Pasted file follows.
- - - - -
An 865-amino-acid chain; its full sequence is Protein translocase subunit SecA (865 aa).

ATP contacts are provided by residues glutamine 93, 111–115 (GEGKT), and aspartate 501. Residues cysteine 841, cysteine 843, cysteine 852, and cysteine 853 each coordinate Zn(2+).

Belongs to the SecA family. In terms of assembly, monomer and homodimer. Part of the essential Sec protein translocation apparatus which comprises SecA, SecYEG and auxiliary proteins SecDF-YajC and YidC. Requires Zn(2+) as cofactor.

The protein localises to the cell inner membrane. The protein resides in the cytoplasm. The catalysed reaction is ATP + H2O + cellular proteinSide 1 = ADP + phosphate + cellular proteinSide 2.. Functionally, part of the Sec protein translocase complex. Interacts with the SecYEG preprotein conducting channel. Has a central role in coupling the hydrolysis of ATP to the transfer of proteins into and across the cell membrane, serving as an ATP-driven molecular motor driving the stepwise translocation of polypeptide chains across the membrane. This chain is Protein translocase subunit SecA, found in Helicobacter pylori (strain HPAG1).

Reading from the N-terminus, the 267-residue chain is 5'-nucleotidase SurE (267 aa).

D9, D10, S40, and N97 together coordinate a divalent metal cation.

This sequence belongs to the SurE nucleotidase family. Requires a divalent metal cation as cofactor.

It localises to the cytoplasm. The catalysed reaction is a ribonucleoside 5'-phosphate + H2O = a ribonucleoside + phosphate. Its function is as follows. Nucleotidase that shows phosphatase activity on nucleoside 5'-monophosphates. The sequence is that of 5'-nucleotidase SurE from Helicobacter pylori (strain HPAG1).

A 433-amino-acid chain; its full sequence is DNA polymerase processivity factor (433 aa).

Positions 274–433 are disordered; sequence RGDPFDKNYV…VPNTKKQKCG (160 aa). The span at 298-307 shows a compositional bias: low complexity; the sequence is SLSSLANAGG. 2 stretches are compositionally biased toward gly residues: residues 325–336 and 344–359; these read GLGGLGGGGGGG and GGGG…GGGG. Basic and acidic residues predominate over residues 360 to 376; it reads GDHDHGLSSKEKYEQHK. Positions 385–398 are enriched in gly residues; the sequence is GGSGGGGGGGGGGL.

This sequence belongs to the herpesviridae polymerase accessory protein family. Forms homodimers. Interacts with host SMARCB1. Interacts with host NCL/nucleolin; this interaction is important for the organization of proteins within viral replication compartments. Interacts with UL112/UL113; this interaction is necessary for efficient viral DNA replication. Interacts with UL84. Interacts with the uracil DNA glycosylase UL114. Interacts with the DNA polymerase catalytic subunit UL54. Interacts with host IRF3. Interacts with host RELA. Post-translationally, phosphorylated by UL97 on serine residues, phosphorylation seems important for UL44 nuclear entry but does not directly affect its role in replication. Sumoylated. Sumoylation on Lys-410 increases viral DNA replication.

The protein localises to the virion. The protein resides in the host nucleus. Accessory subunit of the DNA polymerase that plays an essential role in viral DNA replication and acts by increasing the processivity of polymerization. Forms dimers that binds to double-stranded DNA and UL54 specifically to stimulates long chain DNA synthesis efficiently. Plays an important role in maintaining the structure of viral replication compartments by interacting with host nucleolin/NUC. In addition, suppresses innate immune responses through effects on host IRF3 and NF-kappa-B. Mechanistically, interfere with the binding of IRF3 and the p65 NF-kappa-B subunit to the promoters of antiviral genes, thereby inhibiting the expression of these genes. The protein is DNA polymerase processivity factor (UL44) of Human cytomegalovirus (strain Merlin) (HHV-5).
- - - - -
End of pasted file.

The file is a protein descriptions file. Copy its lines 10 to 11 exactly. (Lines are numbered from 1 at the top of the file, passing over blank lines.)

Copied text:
Positions 274–433 are disordered; sequence RGDPFDKNYV…VPNTKKQKCG (160 aa). The span at 298-307 shows a compositional bias: low complexity; the sequence is SLSSLANAGG. 2 stretches are compositionally biased toward gly residues: residues 325–336 and 344–359; these read GLGGLGGGGGGG and GGGG…GGGG. Basic and acidic residues predominate over residues 360 to 376; it reads GDHDHGLSSKEKYEQHK. Positions 385–398 are enriched in gly residues; the sequence is GGSGGGGGGGGGGL.

This sequence belongs to the herpesviridae polymerase accessory protein family. Forms homodimers. Interacts with host SMARCB1. Interacts with host NCL/nucleolin; this interaction is important for the organization of proteins within viral replication compartments. Interacts with UL112/UL113; this interaction is necessary for efficient viral DNA replication. Interacts with UL84. Interacts with the uracil DNA glycosylase UL114. Interacts with the DNA polymerase catalytic subunit UL54. Interacts with host IRF3. Interacts with host RELA. Post-translationally, phosphorylated by UL97 on serine residues, phosphorylation seems important for UL44 nuclear entry but does not directly affect its role in replication. Sumoylated. Sumoylation on Lys-410 increases viral DNA replication.